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Abstract An active area of research in macroeconomics is to take DSGE models to the data. These models are often solved and estimated under specific assumptions about how the exogenous variables grow over time. In this paper, we first show that if the trends assumed for the model are incompatible with the observed data, or that the detrended data used in estimation are inconsistent with the stationarity concepts of the model, the estimates can be severely biased even in large samples. Estimates of parameters governing transmission mechanisms can be severely biased. We then consider four estimators that are robust to whether shocks in the model are assumed to be permanent or transitory and do not require the researcher to take a stand on the dynamic properties of the data. Simulations show that when the shocks are not persistent, the proposed estimators are as precise as estimators that correctly impose the stationarity assumption. But when the shocks are highly persistent yet stationary, the proposed estimators are much more precise. These properties hold even when there are multiple persistent shocks.
Devaluations, output and the balance sheet effect: a structural econometric analysis
, 2006
"... ..."
Testing for Weak Identification in Possibly Nonlinear Models
, 2010
"... In this paper we propose a chisquare test for identification. Our proposed test statistic is based on the distance between two shrinkage extremum estimators. The two estimators converge in probability to the same limit when identification is strong, and their asymptotic distributions are different ..."
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Cited by 6 (0 self)
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In this paper we propose a chisquare test for identification. Our proposed test statistic is based on the distance between two shrinkage extremum estimators. The two estimators converge in probability to the same limit when identification is strong, and their asymptotic distributions are different when identification is weak. The proposed test is consistent not only for the alternative hypothesis of no identification but also for the alternative of weak identification, which is confirmed by our Monte Carlo results. We apply the proposed technique to test whether the structural parameters of a representative Taylorrule monetary policy reaction function are identified.
2011): “Dynamic Identification of DSGE Models
 Econometrica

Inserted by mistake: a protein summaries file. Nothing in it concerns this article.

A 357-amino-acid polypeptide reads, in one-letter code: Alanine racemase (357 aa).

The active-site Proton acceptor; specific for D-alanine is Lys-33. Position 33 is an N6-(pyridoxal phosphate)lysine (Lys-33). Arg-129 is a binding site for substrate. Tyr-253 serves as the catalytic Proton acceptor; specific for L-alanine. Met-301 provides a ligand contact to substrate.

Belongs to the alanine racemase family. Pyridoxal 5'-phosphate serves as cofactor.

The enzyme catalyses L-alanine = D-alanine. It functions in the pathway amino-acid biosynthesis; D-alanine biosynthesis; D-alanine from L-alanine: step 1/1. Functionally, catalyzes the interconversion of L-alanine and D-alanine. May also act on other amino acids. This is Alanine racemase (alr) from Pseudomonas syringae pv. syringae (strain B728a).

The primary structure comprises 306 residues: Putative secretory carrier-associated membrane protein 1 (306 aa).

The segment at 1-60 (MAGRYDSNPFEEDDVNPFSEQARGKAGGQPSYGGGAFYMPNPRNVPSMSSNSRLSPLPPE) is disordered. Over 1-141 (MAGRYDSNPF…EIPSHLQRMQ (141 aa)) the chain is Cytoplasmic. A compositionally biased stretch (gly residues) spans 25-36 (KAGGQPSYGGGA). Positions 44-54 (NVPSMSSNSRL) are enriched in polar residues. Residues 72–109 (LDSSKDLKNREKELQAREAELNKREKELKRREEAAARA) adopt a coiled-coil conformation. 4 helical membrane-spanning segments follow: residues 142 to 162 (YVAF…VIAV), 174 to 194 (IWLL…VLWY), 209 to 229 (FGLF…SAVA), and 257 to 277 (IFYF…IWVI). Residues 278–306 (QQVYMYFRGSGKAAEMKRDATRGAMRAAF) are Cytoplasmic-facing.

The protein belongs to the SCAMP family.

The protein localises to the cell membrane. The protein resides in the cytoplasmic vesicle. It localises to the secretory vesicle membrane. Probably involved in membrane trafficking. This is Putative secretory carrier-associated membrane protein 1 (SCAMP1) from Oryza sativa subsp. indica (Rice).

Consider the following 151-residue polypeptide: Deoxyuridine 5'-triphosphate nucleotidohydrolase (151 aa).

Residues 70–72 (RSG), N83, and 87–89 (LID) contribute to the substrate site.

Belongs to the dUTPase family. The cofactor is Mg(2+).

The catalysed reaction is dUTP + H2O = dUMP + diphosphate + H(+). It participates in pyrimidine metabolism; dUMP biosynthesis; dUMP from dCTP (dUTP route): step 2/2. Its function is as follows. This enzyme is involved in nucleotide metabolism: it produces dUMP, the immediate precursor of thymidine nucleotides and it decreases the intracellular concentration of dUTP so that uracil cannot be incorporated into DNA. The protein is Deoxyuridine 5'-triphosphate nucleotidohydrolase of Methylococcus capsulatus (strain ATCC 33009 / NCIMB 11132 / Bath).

, 1995
"... Abstract This paper studies structural identification of parameters of a DSGE model from the first and second moments of the data. Classical results for dynamic simultaneous equations do not apply because the state space solution of the model does not constitute a standard reduced form. The rank of ..."
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Cited by 6 (0 self)
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Abstract This paper studies structural identification of parameters of a DSGE model from the first and second moments of the data. Classical results for dynamic simultaneous equations do not apply because the state space solution of the model does not constitute a standard reduced form. The rank of the Jacobian matrix of derivatives with respect to the parameters is necessary but not sufficient for identification. We use restrictions implied by observational equivalence to obtain two sets of rank and order conditions: one for stochastically singular and another for nonsingular models. Measurement errors, mean, long run, and a priori restrictions can be accommodated. An example is considered to illustrate the results.
INDIRECT LIKELIHOOD INFERENCE
, 2011
"... ABSTRACT. Given a sample from a fully specified parametric model, let Zn be a given finitedimensional statistic for example, an initial estimator or a set of sample moments. We propose to (re)estimate the parameters of the model by maximizing the likelihood of Zn. We call this the maximum indirec ..."
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Cited by 5 (2 self)
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ABSTRACT. Given a sample from a fully specified parametric model, let Zn be a given finitedimensional statistic for example, an initial estimator or a set of sample moments. We propose to (re)estimate the parameters of the model by maximizing the likelihood of Zn. We call this the maximum indirect likelihood (MIL) estimator. We also propose a computationally tractable Bayesian version of the estimator which we refer to as a Bayesian Indirect Likelihood (BIL) estimator. In most cases, the density of the statistic will be of unknown form, and we develop simulated versions of the MIL and BIL estimators. We show that the indirect likelihood estimators are consistent and asymptotically normally distributed, with the same asymptotic variance as that of the corresponding efficient twostep GMM estimator based on the same statistic. However, our likelihoodbased estimators, by taking into account the full finitesample distribution of the statistic, are higher order efficient relative to GMMtype estimators. Furthermore, in many cases they enjoy a bias reduction property similar to that of the indirect inference estimator. Monte Carlo results for a number of applications including dynamic and nonlinear panel data models, a structural auction model and two DSGE models show that the proposed estimators indeed have attractive finite sample properties.
2009) Estimation of Dynamic Latent Variable Models Using Simulated Nonparametric Moments
"... ABSTRACT. Given a model that can be simulated, conditional moments at a trial parameter value can be calculated with high accuracy by applying kernel smoothing methods to a long simulation. With such conditional moments in hand, standard method of moments techniques can be used to estimate the param ..."
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Cited by 4 (4 self)
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ABSTRACT. Given a model that can be simulated, conditional moments at a trial parameter value can be calculated with high accuracy by applying kernel smoothing methods to a long simulation. With such conditional moments in hand, standard method of moments techniques can be used to estimate the parameter. Because conditional moments are calculated using kernel smoothing rather than simple averaging, it is not necessary that the model be simulable subject to the conditioning information that is used to de ne the moment conditions. For this reason, the proposed estimator is applicable to general dynamic latent variable models. The estimator is consistent and has the same asymptotic distribution as that of the infeasible GMM estimator based on the same moment conditions. Monte Carlo results show how the estimatod may be applied to a range of dynamic latent variable (DLV) models, and that it performs well in comparison to several other estimators that have been proposed for DLV models. An application to weekly spot exchange rate data further illustrates use of the estimator.